By Olivia Day for Daily Mail Australia
Friday, October 15,
Cleo, her mother Ellie Smith and Jake Gliddon, her partner, arrive at Blowholes campsite around 6:30pm.
They arrived at sunset after a quiet night.
Saturday, October 16
1:30am: Cleo, four years old, asks for water after her parents last sighting.
6.23am Ellie calls 000 to report her eldest child missing. She continues to search for the camp ground.
6.30am: The Carnarvon station police station dispatches the first two officers. They travel to Blowholes with sirens, lights, and as a matter-of-priority.
6.41 AM: Blowholes receives a second police vehicle with two additional officers.
7.10am: First police car arrives. The second one arrives in just minutes.
7.26 AM: Police arrive on the scene and create a protected forensic area that is taped to the public around the tent where Cleo was last spotted.
7.33am: A drone operator can be called upon to search the skies.
7.44 AM: A third police vehicle is dispatched to Blowholes
8am: Cleo’s relatives and friends start to arrive to help with ground search.
Another team of detectives searches Cleo’s house briefly to make sure she isn’t there.
Ellie, her mother, is pictured with Cleo, her younger daughter and partner. Ellie broke her silence when Cleo was discovered, and shared a series love heart emojis via Instagram
They then move on to Blowholes where they stop cars from entering and leaving the region.
8.09am: A helicopter belonging to a local company arrived on the scene and began searching. Police requested that an SES team assist the Blowholes search.
8.24 am: Volunteer marine searchers, police air-wing, and the police helicopter are called in for assistance.
8.34am: Blowholes’ entrance is blocked off by roadblocks. Detectives collect the names, addresses and registration details of anyone who comes and goes. Police search cars.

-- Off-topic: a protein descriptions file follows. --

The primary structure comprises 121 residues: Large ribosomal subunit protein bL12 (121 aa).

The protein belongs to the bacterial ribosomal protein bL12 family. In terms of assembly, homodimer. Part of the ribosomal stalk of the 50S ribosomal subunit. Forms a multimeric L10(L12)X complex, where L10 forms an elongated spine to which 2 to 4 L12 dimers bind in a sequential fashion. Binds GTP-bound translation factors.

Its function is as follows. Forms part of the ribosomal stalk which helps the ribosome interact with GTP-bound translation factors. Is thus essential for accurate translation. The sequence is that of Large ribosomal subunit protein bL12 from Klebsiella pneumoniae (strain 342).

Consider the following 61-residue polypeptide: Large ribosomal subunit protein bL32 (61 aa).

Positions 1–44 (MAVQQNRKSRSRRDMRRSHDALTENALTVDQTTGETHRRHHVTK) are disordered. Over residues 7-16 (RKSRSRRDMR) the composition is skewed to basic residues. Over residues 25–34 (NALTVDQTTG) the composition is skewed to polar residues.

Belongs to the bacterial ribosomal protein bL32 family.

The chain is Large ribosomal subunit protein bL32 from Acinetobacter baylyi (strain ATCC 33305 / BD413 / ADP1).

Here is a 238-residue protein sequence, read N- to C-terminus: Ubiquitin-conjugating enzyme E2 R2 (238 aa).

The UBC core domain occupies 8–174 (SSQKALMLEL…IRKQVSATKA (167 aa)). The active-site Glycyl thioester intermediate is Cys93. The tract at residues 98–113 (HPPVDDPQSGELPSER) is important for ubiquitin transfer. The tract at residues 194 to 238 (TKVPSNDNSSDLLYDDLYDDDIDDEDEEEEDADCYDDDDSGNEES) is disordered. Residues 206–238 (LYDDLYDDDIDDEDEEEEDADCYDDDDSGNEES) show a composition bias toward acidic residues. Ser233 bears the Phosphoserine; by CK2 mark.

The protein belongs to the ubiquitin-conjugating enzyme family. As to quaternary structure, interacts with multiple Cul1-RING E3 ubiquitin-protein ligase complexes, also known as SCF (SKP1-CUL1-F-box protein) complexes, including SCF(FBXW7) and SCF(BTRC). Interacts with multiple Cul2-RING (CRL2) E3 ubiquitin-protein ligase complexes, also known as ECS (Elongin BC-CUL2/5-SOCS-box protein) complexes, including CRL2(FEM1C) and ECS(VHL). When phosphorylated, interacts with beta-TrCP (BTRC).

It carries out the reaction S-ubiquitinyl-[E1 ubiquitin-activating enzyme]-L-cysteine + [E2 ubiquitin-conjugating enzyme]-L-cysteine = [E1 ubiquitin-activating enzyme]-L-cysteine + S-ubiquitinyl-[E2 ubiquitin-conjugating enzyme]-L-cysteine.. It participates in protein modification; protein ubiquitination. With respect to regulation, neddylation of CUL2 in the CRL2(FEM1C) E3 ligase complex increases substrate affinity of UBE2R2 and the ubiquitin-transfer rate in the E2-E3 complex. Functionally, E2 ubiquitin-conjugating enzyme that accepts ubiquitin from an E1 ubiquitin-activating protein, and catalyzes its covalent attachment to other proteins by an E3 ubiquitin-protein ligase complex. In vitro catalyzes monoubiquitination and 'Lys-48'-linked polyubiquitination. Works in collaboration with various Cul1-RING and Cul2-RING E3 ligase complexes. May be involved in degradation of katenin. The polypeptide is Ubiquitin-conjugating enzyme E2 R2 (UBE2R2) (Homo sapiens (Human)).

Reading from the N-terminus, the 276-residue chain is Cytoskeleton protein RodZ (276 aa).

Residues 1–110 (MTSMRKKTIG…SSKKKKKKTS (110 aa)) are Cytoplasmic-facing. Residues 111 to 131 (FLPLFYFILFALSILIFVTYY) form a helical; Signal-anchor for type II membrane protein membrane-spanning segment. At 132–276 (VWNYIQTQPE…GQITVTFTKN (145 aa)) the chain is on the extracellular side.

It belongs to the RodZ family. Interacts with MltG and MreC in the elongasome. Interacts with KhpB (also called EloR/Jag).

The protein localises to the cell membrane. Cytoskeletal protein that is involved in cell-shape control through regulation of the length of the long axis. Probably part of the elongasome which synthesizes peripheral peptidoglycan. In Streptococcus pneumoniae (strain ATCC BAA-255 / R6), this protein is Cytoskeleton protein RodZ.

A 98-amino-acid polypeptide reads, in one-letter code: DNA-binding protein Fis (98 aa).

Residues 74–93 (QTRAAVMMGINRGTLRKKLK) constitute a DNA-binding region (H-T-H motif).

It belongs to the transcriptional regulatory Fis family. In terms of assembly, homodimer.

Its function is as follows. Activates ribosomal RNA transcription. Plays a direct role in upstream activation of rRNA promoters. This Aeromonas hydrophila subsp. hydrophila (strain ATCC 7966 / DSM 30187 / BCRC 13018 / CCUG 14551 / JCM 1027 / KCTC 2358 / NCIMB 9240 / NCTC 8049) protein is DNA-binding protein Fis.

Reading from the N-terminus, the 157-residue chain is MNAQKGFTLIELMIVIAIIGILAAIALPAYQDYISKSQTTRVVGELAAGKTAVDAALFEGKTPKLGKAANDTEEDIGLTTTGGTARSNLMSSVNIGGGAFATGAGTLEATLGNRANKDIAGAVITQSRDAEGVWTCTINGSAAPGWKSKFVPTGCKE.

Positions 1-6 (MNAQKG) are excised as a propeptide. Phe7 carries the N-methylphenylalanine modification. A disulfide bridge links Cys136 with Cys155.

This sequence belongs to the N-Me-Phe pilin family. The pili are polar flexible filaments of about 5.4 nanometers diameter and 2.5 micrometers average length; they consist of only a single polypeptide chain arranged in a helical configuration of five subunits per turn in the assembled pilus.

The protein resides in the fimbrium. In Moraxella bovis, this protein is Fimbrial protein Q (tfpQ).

9.25am: Nine SES personnel arrive at Blowholes to help with the search.
9.30am: Ellie is distressed and detectives are there to help her.
11am: Major Crime Division Homicide Detectives are called and start travelling from Perth to assist in the search.
1pm: More Perth homicide detectives and search specialists are flown in.
3pm: Carnarvon officers and search experts arrive to offer their expertise.
Sunday, October 17
Ms Smith uses social media to appeal for help in finding her missing daughter.
A Facebook post posted at 1:45am Sunday that stated: “It’s been more than 24 hours since the sparkle in my little daughter’s eyes last time.”
“Please help me find her!”
“If you see or hear anything, please call the police!”
Police suspect that Cleo was abducted.
Monday, October 18, 2008
Police release an image showing the red and gray sleeping bag that was missing from Cleo’s tent.
Cleo’s biological dad is interviewed by police at Mandurah. He is asked to give a statement which he freely gives.
The WA Police, assisted by SES members, volunteers, and aircraft, continue the hunt for Cleo. Officers search nearby shacks, vehicles, and other locations.
Tuesday, October 19, 2009
Cleo’s mother Ellie Smith and Jake Gliddon are fronting the media for the first-time and describe the terrifying moment that they realized their little girl was missing.
Ms Smith claims that her four-year old would not have left the tent on her own.
Police release new photos of Cleo, and the pink-and-blue one-piece she wore the night she disappeared to assist with the investigation.
Investigators are urging anyone who was in the area or at the campsite on October 15th to contact police.